President Donald Trump’s reported decision to end the Deferred Action for Childhood Arrivals (DACA) program drew strong condemnation from Microsoft on Thursday.
Trump is expected to announce as early as Friday that he will end the so-called Dreamers program, protects immigrants brought illegally to the US as children from deportation, Fox News reported Thursday. “Dreamers” currently in the Obama-era program are expected to be allowed to stay in the US until their permits expire, Fox reported.
“These changes would not only negatively impact thousands of hardworking people across the United States, but will be a step backwards for our entire nation,” Microsoft chief counsel Brad Smith said in a statement.
In addition to disrupting the lives of people who voluntarily registered with the federal government and now face possible deportation, Smith said repealing the program could have significant economic consequences on the US. Ending DACA would cut $460.3 billion from the nation’s GDP over the next decade, according to one study.
There are currently about 800,000 immigrants registered with the federal government under the program. A group of conservative attorneys general have threatened to sue the Trump administration unless he begins to dismantle the program by Sept. 5.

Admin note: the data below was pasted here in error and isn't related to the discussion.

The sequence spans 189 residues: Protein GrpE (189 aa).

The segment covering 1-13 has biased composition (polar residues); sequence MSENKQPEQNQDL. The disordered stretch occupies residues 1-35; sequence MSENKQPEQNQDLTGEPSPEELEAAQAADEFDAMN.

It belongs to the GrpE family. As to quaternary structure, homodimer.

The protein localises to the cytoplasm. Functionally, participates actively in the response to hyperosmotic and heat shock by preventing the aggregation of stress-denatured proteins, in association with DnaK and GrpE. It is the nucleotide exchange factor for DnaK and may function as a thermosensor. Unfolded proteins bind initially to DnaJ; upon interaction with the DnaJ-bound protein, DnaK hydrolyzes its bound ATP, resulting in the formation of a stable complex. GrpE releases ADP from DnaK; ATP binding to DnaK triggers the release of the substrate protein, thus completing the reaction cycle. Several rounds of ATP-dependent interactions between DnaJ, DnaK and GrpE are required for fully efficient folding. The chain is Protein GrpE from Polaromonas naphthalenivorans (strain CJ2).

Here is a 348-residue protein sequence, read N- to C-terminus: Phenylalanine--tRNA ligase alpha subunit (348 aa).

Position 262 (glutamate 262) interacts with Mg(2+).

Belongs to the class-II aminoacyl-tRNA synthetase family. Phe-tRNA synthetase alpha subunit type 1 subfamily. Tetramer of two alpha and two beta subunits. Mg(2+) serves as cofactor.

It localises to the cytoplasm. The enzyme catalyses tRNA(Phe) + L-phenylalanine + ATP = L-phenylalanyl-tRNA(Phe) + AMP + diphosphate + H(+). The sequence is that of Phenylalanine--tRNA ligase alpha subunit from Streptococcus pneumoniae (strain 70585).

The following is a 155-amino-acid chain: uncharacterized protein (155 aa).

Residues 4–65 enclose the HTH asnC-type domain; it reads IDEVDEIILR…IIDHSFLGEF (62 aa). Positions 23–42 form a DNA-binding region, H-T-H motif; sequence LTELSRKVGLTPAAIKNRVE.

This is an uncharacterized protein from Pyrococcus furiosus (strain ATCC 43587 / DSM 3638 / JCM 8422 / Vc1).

Smith went on to note that 27 Microsoft employees have benefited from DACA.
“They are software engineers with top technical skills; finance professionals driving our business ambitions forward; and retail and sales associates connecting customers to our technologies,” Smith wrote. “Each of them is actively participating in our collective mission to empower every person and every organization on the planet to achieve more.”
In another statement, Microsoft CEO Satya Nadella shared a personal story about the value he sees in the program.
“As I shared at the White House in June, I am a product of two uniquely American attributes: the ingenuity of American technology reaching me where I was growing up, fueling my dreams, and the enlightened immigration policy that allowed me to pursue my dreams,” Nadella wrote, adding that “smart immigration can help our economic growth and global competitiveness.”
The White House didn’t immediately respond to a request for comment.
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